Survival and prognostic factors in a series of adults with medulloblastomas

J Neurosurg 111 (Sept 2009) DOI: 10.3171/2009.1.JNS081004

In this article, the authors report their experience in the management of adult patients with medulloblastoma at their institution to identify prognostic factors important for survival and disease control.

Between 1977 and 2005, 27 patients who were ≥ 16 years old and had medulloblastoma were treated consecutively. There were 16 women and 11 men with a median age of 21 years (range 16–54 years). Gross-total resection was performed in 21 patients, subtotal (≥ 90%) in 2, incomplete in 1, and biopsy in 3 patients. Six patients had the desmoplastic variant, and 21 patients presented with classic medulloblastoma. Staging according to the Chang classification showed 4 patients with tumors invading the brainstem (2 with Stage T3b and 2 with Stage T4), 3 patients with metastases (2 with Stage M2 and 1 with Stage M3), and 1 patient in whom the stage was unknown (Stage MX) who died 10 days postoperatively. Twenty patients were assigned to the standard-risk group and 7 to the high-risk group. All patients except the one whose status was classified as Stage MX underwent craniospinal radiotherapy at our institution. Seven patients received chemotherapy before radiotherapy.

The 5- and 10-year overall survival rates for the present study were 81 and 62%, respectively. The median overall survival time was 17.7 years. The 5- and 10-year event-free survival rates were 72 and 57%, respectively. The median event-free survival time was 17.9 years. Univariate analysis showed that survival was significantly correlated with sex (women had a better prognosis than men) and M stage (patients without metastases had a better outcome). Patient age, duration of symptoms, Karnofsky Performance Scale score at presentation, hydrocephalus, tumor location, brainstem invasion, extent of resection, histological subtype, preradiotherapy chemotherapy, risk group, and period of presentation were not significant variables. Multivariate analysis identified sex and M stage as well as the period of presentation as independent prognostic factors for overall and event-free survival times. Eleven patients suffered tumor recurrence within a median time of 4.2 years. The posterior fossa was not the most common site of recurrence, and delayed recurrence was not rare. All patients in whom the tumor recurred have died despite aggressive treatments. The median survival time after diagnosis of recurrence was 2.5 years. Questionnaires on quality of life and cognition showed high scores in favor of limited negative effects in the perception of mental and physical health after treatment. The authors observed 1 supposed second malignancy (thyroid carcinoma) and no evidence of pituitary dysfunction.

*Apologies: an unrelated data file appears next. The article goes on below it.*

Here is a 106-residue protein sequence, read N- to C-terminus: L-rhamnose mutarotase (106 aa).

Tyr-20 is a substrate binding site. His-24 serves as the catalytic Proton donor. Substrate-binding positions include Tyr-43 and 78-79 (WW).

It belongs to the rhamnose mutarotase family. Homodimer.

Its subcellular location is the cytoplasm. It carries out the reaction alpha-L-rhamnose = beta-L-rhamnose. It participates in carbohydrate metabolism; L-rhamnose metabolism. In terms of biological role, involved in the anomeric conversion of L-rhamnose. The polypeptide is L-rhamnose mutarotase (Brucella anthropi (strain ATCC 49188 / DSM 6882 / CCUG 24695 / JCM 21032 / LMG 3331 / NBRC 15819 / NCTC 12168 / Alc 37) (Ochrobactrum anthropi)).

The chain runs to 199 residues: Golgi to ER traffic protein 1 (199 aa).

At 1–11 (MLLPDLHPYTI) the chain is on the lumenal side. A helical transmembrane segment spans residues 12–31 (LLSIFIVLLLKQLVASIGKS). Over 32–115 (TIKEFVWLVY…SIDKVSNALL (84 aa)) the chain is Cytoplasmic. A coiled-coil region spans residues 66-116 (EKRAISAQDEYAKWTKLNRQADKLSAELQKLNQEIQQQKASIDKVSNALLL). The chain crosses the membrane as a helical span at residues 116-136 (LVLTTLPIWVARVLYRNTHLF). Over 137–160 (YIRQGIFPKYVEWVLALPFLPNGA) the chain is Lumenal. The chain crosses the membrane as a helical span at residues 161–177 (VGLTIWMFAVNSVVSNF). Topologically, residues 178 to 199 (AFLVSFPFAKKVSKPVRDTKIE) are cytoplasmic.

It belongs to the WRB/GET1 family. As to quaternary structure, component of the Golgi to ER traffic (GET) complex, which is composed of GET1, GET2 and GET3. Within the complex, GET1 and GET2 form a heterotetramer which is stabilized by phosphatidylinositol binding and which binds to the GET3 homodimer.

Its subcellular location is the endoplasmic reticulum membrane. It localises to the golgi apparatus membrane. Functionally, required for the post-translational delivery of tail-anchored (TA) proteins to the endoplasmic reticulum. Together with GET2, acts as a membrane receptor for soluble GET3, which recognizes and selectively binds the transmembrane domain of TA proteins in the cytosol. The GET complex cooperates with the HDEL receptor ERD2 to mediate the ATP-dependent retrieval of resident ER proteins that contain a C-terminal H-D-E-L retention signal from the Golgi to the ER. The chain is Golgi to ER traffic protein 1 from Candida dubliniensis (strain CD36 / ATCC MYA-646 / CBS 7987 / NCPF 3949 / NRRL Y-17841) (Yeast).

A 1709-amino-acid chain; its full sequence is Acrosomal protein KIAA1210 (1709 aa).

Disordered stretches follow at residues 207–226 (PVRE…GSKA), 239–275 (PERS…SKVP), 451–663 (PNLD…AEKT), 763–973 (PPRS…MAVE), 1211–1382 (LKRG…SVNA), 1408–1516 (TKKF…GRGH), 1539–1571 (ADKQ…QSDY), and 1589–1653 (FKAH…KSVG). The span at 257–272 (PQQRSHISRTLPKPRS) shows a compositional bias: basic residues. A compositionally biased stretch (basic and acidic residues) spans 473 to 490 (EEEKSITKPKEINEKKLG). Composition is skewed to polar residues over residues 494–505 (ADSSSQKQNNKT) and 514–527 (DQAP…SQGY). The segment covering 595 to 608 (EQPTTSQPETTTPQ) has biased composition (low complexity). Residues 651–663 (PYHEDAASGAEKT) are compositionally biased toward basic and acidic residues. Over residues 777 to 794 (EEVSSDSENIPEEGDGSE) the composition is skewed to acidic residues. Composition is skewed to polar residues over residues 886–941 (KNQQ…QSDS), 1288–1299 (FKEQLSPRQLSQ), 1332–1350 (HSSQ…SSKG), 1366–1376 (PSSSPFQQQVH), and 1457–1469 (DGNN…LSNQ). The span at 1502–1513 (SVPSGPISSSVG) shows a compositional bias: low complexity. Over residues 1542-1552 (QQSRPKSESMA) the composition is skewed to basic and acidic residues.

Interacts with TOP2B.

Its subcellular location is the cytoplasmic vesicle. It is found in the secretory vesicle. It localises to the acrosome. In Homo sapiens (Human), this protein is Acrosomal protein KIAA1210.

Conclusions: Long-term survival is possible in adults treated for medulloblastoma. Although rare, metastasis seeding at presentation is a poor prognostic factor. The possibility of delayed recurrence necessitates close follow-up of all patients. Tumor recurrences should be treated with aggressive therapies as some patients may have sustained response. Adjuvant chemotherapy should be given to high-risk patients, but its role in reducing recurrences, particularly distant ones, remains unclear in the standard-risk group.

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